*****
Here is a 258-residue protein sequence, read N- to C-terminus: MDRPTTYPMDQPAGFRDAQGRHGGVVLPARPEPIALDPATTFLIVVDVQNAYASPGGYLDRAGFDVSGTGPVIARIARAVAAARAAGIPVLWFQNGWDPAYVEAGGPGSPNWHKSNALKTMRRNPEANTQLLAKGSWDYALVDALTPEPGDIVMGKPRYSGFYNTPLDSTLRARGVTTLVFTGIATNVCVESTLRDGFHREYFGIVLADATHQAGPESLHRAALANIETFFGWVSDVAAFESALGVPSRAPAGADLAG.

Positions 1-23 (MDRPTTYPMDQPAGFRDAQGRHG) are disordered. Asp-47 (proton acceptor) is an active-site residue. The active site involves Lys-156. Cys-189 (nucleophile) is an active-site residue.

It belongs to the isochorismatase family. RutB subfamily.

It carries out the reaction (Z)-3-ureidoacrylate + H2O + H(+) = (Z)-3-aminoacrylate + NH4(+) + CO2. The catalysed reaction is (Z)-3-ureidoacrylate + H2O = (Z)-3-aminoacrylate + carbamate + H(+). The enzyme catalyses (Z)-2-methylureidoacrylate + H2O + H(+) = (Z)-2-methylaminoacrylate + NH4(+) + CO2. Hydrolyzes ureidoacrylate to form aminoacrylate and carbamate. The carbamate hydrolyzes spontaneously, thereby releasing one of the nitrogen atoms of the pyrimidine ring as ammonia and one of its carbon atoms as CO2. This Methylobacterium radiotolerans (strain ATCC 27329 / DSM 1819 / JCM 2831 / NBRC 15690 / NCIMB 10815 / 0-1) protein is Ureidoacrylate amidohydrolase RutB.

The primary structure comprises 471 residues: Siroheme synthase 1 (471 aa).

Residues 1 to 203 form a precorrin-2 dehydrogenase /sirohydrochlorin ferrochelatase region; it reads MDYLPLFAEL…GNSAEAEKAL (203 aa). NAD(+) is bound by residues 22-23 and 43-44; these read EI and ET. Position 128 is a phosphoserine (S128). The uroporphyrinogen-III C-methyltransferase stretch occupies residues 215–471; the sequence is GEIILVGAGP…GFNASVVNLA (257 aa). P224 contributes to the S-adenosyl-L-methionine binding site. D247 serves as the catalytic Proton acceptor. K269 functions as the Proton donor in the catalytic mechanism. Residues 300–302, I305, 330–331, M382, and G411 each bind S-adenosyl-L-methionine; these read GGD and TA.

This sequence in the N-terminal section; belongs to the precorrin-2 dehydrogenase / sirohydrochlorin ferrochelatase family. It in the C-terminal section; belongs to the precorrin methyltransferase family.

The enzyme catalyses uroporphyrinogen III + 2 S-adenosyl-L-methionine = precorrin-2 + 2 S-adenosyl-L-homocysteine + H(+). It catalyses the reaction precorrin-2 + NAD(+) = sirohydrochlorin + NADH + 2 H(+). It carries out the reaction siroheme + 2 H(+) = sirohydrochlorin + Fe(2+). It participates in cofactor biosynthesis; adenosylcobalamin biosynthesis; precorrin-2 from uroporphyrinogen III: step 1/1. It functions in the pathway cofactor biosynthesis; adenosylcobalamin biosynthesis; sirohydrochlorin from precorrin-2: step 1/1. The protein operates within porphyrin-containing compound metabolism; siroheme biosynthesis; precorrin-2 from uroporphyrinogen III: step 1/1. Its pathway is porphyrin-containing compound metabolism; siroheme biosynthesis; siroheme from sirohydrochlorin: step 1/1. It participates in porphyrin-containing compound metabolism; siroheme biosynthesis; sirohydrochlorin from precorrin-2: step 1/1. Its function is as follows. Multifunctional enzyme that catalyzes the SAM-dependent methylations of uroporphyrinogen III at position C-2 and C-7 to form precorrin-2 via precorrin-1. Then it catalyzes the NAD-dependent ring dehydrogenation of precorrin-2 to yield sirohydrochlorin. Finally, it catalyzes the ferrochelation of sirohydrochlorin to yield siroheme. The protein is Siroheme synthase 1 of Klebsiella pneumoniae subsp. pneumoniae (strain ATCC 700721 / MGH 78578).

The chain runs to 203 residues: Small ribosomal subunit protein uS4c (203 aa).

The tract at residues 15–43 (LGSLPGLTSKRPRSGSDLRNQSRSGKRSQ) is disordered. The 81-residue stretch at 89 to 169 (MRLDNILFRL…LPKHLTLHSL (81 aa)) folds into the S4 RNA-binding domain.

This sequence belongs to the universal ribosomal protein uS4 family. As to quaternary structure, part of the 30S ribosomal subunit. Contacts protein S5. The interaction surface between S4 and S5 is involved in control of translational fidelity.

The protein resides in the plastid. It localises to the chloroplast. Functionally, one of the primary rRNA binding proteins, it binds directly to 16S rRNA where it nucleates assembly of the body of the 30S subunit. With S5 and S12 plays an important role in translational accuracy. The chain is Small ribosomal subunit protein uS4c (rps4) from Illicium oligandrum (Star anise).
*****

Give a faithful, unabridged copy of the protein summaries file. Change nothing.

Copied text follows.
Here is a 258-residue protein sequence, read N- to C-terminus: MDRPTTYPMDQPAGFRDAQGRHGGVVLPARPEPIALDPATTFLIVVDVQNAYASPGGYLDRAGFDVSGTGPVIARIARAVAAARAAGIPVLWFQNGWDPAYVEAGGPGSPNWHKSNALKTMRRNPEANTQLLAKGSWDYALVDALTPEPGDIVMGKPRYSGFYNTPLDSTLRARGVTTLVFTGIATNVCVESTLRDGFHREYFGIVLADATHQAGPESLHRAALANIETFFGWVSDVAAFESALGVPSRAPAGADLAG.

Positions 1-23 (MDRPTTYPMDQPAGFRDAQGRHG) are disordered. Asp-47 (proton acceptor) is an active-site residue. The active site involves Lys-156. Cys-189 (nucleophile) is an active-site residue.

It belongs to the isochorismatase family. RutB subfamily.

It carries out the reaction (Z)-3-ureidoacrylate + H2O + H(+) = (Z)-3-aminoacrylate + NH4(+) + CO2. The catalysed reaction is (Z)-3-ureidoacrylate + H2O = (Z)-3-aminoacrylate + carbamate + H(+). The enzyme catalyses (Z)-2-methylureidoacrylate + H2O + H(+) = (Z)-2-methylaminoacrylate + NH4(+) + CO2. Hydrolyzes ureidoacrylate to form aminoacrylate and carbamate. The carbamate hydrolyzes spontaneously, thereby releasing one of the nitrogen atoms of the pyrimidine ring as ammonia and one of its carbon atoms as CO2. This Methylobacterium radiotolerans (strain ATCC 27329 / DSM 1819 / JCM 2831 / NBRC 15690 / NCIMB 10815 / 0-1) protein is Ureidoacrylate amidohydrolase RutB.

The primary structure comprises 471 residues: Siroheme synthase 1 (471 aa).

Residues 1 to 203 form a precorrin-2 dehydrogenase /sirohydrochlorin ferrochelatase region; it reads MDYLPLFAEL…GNSAEAEKAL (203 aa). NAD(+) is bound by residues 22-23 and 43-44; these read EI and ET. Position 128 is a phosphoserine (S128). The uroporphyrinogen-III C-methyltransferase stretch occupies residues 215–471; the sequence is GEIILVGAGP…GFNASVVNLA (257 aa). P224 contributes to the S-adenosyl-L-methionine binding site. D247 serves as the catalytic Proton acceptor. K269 functions as the Proton donor in the catalytic mechanism. Residues 300–302, I305, 330–331, M382, and G411 each bind S-adenosyl-L-methionine; these read GGD and TA.

This sequence in the N-terminal section; belongs to the precorrin-2 dehydrogenase / sirohydrochlorin ferrochelatase family. It in the C-terminal section; belongs to the precorrin methyltransferase family.

The enzyme catalyses uroporphyrinogen III + 2 S-adenosyl-L-methionine = precorrin-2 + 2 S-adenosyl-L-homocysteine + H(+). It catalyses the reaction precorrin-2 + NAD(+) = sirohydrochlorin + NADH + 2 H(+). It carries out the reaction siroheme + 2 H(+) = sirohydrochlorin + Fe(2+). It participates in cofactor biosynthesis; adenosylcobalamin biosynthesis; precorrin-2 from uroporphyrinogen III: step 1/1. It functions in the pathway cofactor biosynthesis; adenosylcobalamin biosynthesis; sirohydrochlorin from precorrin-2: step 1/1. The protein operates within porphyrin-containing compound metabolism; siroheme biosynthesis; precorrin-2 from uroporphyrinogen III: step 1/1. Its pathway is porphyrin-containing compound metabolism; siroheme biosynthesis; siroheme from sirohydrochlorin: step 1/1. It participates in porphyrin-containing compound metabolism; siroheme biosynthesis; sirohydrochlorin from precorrin-2: step 1/1. Its function is as follows. Multifunctional enzyme that catalyzes the SAM-dependent methylations of uroporphyrinogen III at position C-2 and C-7 to form precorrin-2 via precorrin-1. Then it catalyzes the NAD-dependent ring dehydrogenation of precorrin-2 to yield sirohydrochlorin. Finally, it catalyzes the ferrochelation of sirohydrochlorin to yield siroheme. The protein is Siroheme synthase 1 of Klebsiella pneumoniae subsp. pneumoniae (strain ATCC 700721 / MGH 78578).

The chain runs to 203 residues: Small ribosomal subunit protein uS4c (203 aa).

The tract at residues 15–43 (LGSLPGLTSKRPRSGSDLRNQSRSGKRSQ) is disordered. The 81-residue stretch at 89 to 169 (MRLDNILFRL…LPKHLTLHSL (81 aa)) folds into the S4 RNA-binding domain.

This sequence belongs to the universal ribosomal protein uS4 family. As to quaternary structure, part of the 30S ribosomal subunit. Contacts protein S5. The interaction surface between S4 and S5 is involved in control of translational fidelity.

The protein resides in the plastid. It localises to the chloroplast. Functionally, one of the primary rRNA binding proteins, it binds directly to 16S rRNA where it nucleates assembly of the body of the 30S subunit. With S5 and S12 plays an important role in translational accuracy. The chain is Small ribosomal subunit protein uS4c (rps4) from Illicium oligandrum (Star anise).